Happy Lohri

Happy Lohri – A Harvest Festival Celebrated with Joy and Enthusiasm

Lohri is celebrated every year on 13 January marking the end of winter solstice and the beginning of the spring harvest. It is one of the popular winter harvest festivals of North India. Lohri signifies the approach of longer days and shorter nights as the winter season comes to an end.

History and Origin of Lohri Festival

The origins and history of Lohri date back centuries. According to Indian mythology, Lohri festival commemorates the story of Dulla Bhatti. Dulla Bhatti was an outlaw who used to rob rich people and distribute the wealth among the poor. During the reign of Mughal Emperor Akbar, Dulla Bhatti saved Hindu girls from the clutches of Prime Minister Raja Sikhandar Lodhi, who wanted to capture and marry the girls by force. Dulla Bhatti rescued the girls by hiding them in the fields at night. To fend off the cold in winter nights, bonfires were lit and the girls used to sing and dance around the bonfires. That is believed to be the origin of Lohri.

Over the centuries, Lohri has come to symbolize prosperity, joy and hope. It is celebrated to commemorate the end of winter, arrival of spring as sun journeys towards northern solstice. Agricultural traditions were an integral part of Lohri celebrations in rural India. Lohri also marks the start of the Rabi sowing season.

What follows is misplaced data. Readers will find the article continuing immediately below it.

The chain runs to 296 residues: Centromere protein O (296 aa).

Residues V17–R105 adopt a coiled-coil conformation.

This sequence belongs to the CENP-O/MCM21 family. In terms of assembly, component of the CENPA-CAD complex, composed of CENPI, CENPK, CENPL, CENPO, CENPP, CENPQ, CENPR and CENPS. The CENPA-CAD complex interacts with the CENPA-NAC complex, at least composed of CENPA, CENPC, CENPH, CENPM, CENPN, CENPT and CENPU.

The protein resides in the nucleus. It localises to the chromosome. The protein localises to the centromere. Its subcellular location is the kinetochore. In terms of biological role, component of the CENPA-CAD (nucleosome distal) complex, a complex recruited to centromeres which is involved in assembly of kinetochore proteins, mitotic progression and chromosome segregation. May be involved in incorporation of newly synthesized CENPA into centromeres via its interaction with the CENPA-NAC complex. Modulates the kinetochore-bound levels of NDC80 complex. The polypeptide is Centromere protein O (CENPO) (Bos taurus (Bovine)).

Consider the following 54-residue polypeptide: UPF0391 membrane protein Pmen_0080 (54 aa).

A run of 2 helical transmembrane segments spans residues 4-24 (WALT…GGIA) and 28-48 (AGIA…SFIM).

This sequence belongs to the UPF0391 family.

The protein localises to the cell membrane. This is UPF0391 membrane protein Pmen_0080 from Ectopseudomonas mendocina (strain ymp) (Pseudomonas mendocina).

Significance of Lohri Bonfire

The most important part of the Lohri festival is the Lohri bonfire. People gather around the bonfire in evenings, singing and dancing. According to customs, people toss sesame, popcorn, peanuts, rewaris into the fire while praying for the well-being of family members. Jawar or Bajra crop stalks are also added to the bonfire. The flames are believed to destroy the previous year’s troubles and misfortunes and bring prosperity and good luck for the New Year.

Symbolic offerings are also made to the bonfire seeking blessings. It is considered auspicious to circulate around the bonfire in a clockwise manner and offer prayers seeking health, wealth, happiness and protection. Siblings also take blessings from elders. The bonfire is believed to please the sun gods and to ensure a good harvest.

Traditions and Rituals Associated with Lohri

– Singing folk songs – Traditional Lohri folk songs highlighting the significance of harvest are sung around the bonfire.

– Eating popcorn and rewaris – Popcorn, peanuts and rewaris made from jaggery are shared among family and community members while cirulating the bonfire.

– Wearing new clothes – People wear new colorful clothes to celebrate Lohri and welcome the new harvest season.

– Applying tilak – Sesame and rice tilaks are applied to each other’s forehead for prosperity and wellbeing.